# Chemical equilibrium concept questions and answers

1. What is chemical equilibrium?

Chemical equilibrium is a state in a chemical reaction where the rates of the forward and reverse reactions are equal. At equilibrium, the concentrations of reactants and products remain constant over time, but they are not necessarily equal.

2. What is the law of mass action?

The law of mass action states that the rate of a chemical reaction is proportional to the product of the concentrations of the reactants, each raised to the power equal to its stoichiometric coefficient in the balanced chemical equation.

3. What is the equilibrium constant (Kc)?

The equilibrium constant (Kc) is a measure of the ratio of the concentrations of products to reactants at equilibrium, with each concentration raised to the power of its stoichiometric coefficient.

4. How is the equilibrium constant expressed for the reaction: aA + bB ⇌ cC + dD?

For the reaction aA + bB ⇌ cC + dD, the equilibrium constant is expressed as: Kc = ([C]c x [D]d) / ([A]a x [B]b), where [A], [B], [C], and [D] are the molar concentrations of the substances and a, b, c, d are their respective stoichiometric coefficients.

5. What does it mean when Kc is greater than 1?

If Kc is greater than 1, the equilibrium strongly favors the products. This means at equilibrium, the concentrations of products are greater than the concentrations of reactants.

6. What is the significance of Kp and how is it related to Kc?

Kp is the equilibrium constant for gas-phase reactions measured in terms of partial pressures. It is related to Kc by the equation: Kp = Kc(RT)Δn, where Δn is the difference in the stoichiometric coefficients of gaseous products and reactants, R is the universal gas constant, and T is the temperature in Kelvin.

7. What is Le Chatelier’s Principle?

Le Chatelier’s Principle states that if a system at equilibrium is disturbed by a change in temperature, pressure, or concentration of a component, the system will adjust its equilibrium position to counteract the effect of the disturbance.

8. How does a change in concentration affect the position of equilibrium according to Le Chatelier’s Principle?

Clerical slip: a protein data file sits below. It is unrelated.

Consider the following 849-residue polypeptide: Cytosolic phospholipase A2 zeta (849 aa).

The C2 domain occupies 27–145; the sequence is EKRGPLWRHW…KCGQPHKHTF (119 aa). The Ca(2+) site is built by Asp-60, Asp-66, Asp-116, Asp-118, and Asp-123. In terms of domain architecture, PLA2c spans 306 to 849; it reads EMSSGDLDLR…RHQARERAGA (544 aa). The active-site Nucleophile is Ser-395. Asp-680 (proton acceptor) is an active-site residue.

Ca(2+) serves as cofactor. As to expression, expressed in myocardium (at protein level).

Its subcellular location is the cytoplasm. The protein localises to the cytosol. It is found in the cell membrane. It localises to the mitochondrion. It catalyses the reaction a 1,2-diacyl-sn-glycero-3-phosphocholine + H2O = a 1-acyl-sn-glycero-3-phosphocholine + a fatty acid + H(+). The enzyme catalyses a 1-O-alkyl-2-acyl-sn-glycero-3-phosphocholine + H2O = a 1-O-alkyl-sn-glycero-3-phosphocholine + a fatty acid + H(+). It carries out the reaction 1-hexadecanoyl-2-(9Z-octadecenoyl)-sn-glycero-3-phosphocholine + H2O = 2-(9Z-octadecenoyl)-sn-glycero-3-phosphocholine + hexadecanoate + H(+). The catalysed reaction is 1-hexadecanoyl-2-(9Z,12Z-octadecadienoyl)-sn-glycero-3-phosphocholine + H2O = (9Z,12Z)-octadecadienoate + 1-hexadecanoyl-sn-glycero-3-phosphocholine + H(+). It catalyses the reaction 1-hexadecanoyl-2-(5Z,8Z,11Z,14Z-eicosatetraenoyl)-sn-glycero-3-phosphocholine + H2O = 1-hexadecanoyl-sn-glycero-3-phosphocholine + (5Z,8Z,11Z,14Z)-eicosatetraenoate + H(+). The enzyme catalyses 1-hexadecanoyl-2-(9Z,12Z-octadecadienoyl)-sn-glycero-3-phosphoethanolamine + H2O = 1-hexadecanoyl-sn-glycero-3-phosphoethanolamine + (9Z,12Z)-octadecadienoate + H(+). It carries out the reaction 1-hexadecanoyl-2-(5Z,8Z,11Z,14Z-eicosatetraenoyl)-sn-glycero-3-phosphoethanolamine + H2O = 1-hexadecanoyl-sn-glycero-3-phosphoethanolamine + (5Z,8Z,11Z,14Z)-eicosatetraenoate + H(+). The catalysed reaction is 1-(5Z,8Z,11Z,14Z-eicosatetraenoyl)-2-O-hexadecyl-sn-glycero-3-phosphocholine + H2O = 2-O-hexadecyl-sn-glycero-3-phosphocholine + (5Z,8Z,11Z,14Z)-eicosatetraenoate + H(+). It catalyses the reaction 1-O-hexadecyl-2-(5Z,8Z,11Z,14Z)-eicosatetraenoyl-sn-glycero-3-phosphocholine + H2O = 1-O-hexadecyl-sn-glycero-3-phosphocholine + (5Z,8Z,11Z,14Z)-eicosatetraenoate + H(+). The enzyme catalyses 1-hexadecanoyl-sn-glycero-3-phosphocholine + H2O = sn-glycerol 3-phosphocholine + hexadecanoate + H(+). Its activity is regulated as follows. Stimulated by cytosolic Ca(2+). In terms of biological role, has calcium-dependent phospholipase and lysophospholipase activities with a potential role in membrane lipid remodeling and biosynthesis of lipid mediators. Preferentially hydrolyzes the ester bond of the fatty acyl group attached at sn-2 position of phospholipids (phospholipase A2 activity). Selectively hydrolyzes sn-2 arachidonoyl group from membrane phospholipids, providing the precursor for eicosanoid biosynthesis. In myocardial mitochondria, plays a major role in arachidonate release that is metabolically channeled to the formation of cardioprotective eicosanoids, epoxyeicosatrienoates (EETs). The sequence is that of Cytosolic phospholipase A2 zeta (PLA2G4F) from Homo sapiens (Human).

According to Le Chatelier’s Principle, if the concentration of a reactant is increased, the system will shift to consume the added reactant by making more product. Conversely, if the concentration of a product is increased, the system will shift to consume the added product by making more reactant.

9. How does a change in temperature affect the position of equilibrium according to Le Chatelier’s Principle?

If a system at equilibrium is heated (for an endothermic reaction) or cooled (for an exothermic reaction), it will shift in the direction that absorbs the heat. Conversely, if the system is cooled (for an endothermic reaction) or heated (for an exothermic reaction), it will shift in the direction that releases heat.

10. How does a change in pressure affect the position of equilibrium in gaseous reactions?

According to Le Chatelier’s Principle, if the pressure is increased, the system will shift to the side with fewer moles of gas to reduce the pressure. Conversely, if the pressure is decreased, the system will shift to the side with more moles of gas to increase the pressure.

1. What is the reaction quotient (Qc)?

The reaction quotient (Qc) is calculated in the same way as the equilibrium constant, but the concentrations used are not necessarily equilibrium concentrations. It helps to predict the direction in which a reaction will proceed to reach equilibrium.

1. What is the relationship between Qc and Kc in predicting the direction of a reaction?

If Qc > Kc, the reaction will proceed in the reverse direction to reach equilibrium. If Qc < Kc, the reaction will proceed in the forward direction to reach equilibrium. If Qc = Kc, the system is already at equilibrium.

1. What is the role of a catalyst in a system at equilibrium?

A catalyst speeds up the rates of both the forward and reverse reactions equally. It helps the system reach equilibrium faster but does not change the position of equilibrium.

1. What is an example of an equilibrium constant expression for the reaction: N2(g) + 3H2(g) ⇌ 2NH3(g)?

The equilibrium constant expression for this reaction is: Kc = [NH3]² / ([N2] x [H2]³), where the concentrations are those at equilibrium.

1. What is the difference between dynamic and static equilibrium?

In a static equilibrium, there is no movement or change in the system. In a dynamic equilibrium, there is continual motion and change, but it is balanced by an equal and opposite change so the system as a whole appears unchanging.

1. What is a homogeneous equilibrium?

A homogeneous equilibrium is a system where all reactants and products are in the same phase.

1. What is a heterogeneous equilibrium?

A heterogeneous equilibrium is a system where the reactants and products are in different phases.

1. What is meant by ‘partial pressure’ in the context of equilibrium in gas reactions?

In the context of equilibrium in gas reactions, the partial pressure is the contribution each gas makes to the total pressure of the system.

1. How are solids and liquids treated in equilibrium constant expressions?

In equilibrium constant expressions, the concentrations of pure solids and liquids are not included. This is because their concentrations (densities) are essentially constant.

1. What is the Van’t Hoff equation and its relevance to equilibrium?

The Van’t Hoff equation describes the temperature dependence of the equilibrium constant. It is given by ln(K2/K1) = -ΔH/R(1/T2 – 1/T1), where K1 and K2 are the equilibrium constants at temperatures T1 and T2 respectively, ΔH is the enthalpy change of the reaction, and R is the gas constant. It is useful for predicting how the position of equilibrium will change with temperature.